• \$\begingroup\$ The decision problem can be done as filter and check equality; or sort on one axis and check that the other axis is in reverse order. The filter problem can be done by filtering the power set with the decision problem and taking the longest; or by folding a removal of dominated points. IMO the filter problem is more interesting, because sort builtins are very common and typically cheap. \$\endgroup\$ Jul 13 '16 at 10:37
  • \$\begingroup\$ @PeterTaylor The largest Pareto-incomparable subset might contain points dominated by the rest of the set. I expect filtering would be done by folding removal. Does that affect your opinion? \$\endgroup\$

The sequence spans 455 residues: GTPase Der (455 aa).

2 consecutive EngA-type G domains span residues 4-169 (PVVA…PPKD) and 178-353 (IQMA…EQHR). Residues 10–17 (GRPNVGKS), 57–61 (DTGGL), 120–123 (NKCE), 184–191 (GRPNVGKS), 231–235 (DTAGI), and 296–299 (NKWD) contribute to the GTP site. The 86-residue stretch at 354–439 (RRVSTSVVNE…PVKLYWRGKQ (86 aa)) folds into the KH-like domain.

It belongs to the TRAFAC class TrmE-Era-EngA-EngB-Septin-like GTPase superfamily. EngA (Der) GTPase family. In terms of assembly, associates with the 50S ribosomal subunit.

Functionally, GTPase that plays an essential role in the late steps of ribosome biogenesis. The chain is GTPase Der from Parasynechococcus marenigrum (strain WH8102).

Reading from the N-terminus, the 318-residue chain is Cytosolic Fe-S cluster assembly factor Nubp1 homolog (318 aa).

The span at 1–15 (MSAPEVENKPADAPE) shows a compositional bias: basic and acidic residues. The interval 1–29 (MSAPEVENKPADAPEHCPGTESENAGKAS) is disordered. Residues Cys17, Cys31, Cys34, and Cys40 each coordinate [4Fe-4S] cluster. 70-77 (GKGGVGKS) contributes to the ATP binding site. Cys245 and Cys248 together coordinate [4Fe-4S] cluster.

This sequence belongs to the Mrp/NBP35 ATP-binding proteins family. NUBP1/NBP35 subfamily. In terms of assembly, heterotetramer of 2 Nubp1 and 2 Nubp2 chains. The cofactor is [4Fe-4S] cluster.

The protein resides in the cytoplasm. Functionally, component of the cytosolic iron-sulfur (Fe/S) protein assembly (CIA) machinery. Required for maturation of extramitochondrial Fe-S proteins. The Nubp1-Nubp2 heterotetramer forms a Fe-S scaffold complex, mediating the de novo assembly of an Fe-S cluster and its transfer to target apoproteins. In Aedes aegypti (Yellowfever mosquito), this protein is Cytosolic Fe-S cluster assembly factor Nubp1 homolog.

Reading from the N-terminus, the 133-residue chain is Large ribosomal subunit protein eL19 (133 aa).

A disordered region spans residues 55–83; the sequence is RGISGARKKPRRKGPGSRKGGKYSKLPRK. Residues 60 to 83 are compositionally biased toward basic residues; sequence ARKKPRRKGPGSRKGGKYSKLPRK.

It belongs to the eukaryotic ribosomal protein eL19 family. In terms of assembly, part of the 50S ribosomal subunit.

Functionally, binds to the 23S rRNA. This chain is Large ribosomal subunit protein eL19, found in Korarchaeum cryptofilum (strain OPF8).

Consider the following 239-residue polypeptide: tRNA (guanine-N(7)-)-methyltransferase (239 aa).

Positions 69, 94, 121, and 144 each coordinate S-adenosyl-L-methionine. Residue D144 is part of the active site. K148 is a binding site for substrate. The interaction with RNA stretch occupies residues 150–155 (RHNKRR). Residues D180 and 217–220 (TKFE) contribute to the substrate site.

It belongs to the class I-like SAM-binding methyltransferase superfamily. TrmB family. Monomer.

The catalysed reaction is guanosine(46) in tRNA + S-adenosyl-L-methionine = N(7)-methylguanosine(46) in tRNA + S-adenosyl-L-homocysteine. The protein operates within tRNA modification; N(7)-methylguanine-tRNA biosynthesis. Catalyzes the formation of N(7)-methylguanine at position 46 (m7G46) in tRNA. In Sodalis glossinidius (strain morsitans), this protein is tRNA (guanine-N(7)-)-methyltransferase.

– xnor
    Jul 20 '16 at 5:16
  • \$\begingroup\$ Ah, true. Folding removal still seems more interesting to me than sorting and checking reverse order. \$\endgroup\$ Jul 20 '16 at 7:39

Lets play Stratego!

Stratego is a game of imperfect information which centers around strategy foresight and deception.


Your mission should you choose to accept it. is to write a bot which either uses polymorphism in a java class file, and/or communicate with the arena via an stdin/stdout wrapper.

The arena code and/or stdin out wrapper will be made available if there is interest. Here is the summary.

Piece Summary

? = Unkown enemy piece
lowercase characters = your pieces
Upper case or special characters (!@#$%^&*()) or F B is the enemy pieces
f or F represents an immobile flag if the enemy moves on to this square it is game over.
b or B represents an immobile if any hostile piece steps on to it then it dies. If an enemy miner (8) steps on it will succesfully defuse or capture the bomb.
s or S gets killed when attacked by any piece, but can kill the 10 by stepping on it.